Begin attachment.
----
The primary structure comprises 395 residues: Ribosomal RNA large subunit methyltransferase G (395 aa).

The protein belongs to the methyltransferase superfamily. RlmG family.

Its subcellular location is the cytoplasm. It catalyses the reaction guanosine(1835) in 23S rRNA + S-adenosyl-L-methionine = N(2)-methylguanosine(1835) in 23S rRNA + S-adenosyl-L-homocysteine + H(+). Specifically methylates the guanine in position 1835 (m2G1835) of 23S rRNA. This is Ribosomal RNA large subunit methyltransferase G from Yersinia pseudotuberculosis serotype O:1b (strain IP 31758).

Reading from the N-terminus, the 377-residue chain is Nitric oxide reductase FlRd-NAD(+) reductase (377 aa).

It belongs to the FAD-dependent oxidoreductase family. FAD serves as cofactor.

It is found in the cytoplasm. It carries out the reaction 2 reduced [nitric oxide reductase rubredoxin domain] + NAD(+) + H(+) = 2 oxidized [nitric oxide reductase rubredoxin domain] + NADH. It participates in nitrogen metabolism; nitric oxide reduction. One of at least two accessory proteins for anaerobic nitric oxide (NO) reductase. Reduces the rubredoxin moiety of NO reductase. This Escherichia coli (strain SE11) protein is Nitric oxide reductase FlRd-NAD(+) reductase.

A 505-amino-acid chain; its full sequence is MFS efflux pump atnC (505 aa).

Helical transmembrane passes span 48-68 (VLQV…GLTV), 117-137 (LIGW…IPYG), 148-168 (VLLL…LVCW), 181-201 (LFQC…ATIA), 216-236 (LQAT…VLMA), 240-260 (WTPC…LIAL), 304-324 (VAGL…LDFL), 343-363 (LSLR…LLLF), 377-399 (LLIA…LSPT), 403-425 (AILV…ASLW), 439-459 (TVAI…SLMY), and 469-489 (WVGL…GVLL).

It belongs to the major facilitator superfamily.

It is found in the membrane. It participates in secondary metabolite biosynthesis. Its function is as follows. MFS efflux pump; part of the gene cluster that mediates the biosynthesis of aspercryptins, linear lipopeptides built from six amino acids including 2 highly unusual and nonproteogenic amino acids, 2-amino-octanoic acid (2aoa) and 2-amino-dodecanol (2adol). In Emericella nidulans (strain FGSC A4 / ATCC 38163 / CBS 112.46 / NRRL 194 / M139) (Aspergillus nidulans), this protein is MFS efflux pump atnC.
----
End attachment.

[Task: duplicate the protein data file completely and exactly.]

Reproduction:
The primary structure comprises 395 residues: Ribosomal RNA large subunit methyltransferase G (395 aa).

The protein belongs to the methyltransferase superfamily. RlmG family.

Its subcellular location is the cytoplasm. It catalyses the reaction guanosine(1835) in 23S rRNA + S-adenosyl-L-methionine = N(2)-methylguanosine(1835) in 23S rRNA + S-adenosyl-L-homocysteine + H(+). Specifically methylates the guanine in position 1835 (m2G1835) of 23S rRNA. This is Ribosomal RNA large subunit methyltransferase G from Yersinia pseudotuberculosis serotype O:1b (strain IP 31758).

Reading from the N-terminus, the 377-residue chain is Nitric oxide reductase FlRd-NAD(+) reductase (377 aa).

It belongs to the FAD-dependent oxidoreductase family. FAD serves as cofactor.

It is found in the cytoplasm. It carries out the reaction 2 reduced [nitric oxide reductase rubredoxin domain] + NAD(+) + H(+) = 2 oxidized [nitric oxide reductase rubredoxin domain] + NADH. It participates in nitrogen metabolism; nitric oxide reduction. One of at least two accessory proteins for anaerobic nitric oxide (NO) reductase. Reduces the rubredoxin moiety of NO reductase. This Escherichia coli (strain SE11) protein is Nitric oxide reductase FlRd-NAD(+) reductase.

A 505-amino-acid chain; its full sequence is MFS efflux pump atnC (505 aa).

Helical transmembrane passes span 48-68 (VLQV…GLTV), 117-137 (LIGW…IPYG), 148-168 (VLLL…LVCW), 181-201 (LFQC…ATIA), 216-236 (LQAT…VLMA), 240-260 (WTPC…LIAL), 304-324 (VAGL…LDFL), 343-363 (LSLR…LLLF), 377-399 (LLIA…LSPT), 403-425 (AILV…ASLW), 439-459 (TVAI…SLMY), and 469-489 (WVGL…GVLL).

It belongs to the major facilitator superfamily.

It is found in the membrane. It participates in secondary metabolite biosynthesis. Its function is as follows. MFS efflux pump; part of the gene cluster that mediates the biosynthesis of aspercryptins, linear lipopeptides built from six amino acids including 2 highly unusual and nonproteogenic amino acids, 2-amino-octanoic acid (2aoa) and 2-amino-dodecanol (2adol). In Emericella nidulans (strain FGSC A4 / ATCC 38163 / CBS 112.46 / NRRL 194 / M139) (Aspergillus nidulans), this protein is MFS efflux pump atnC.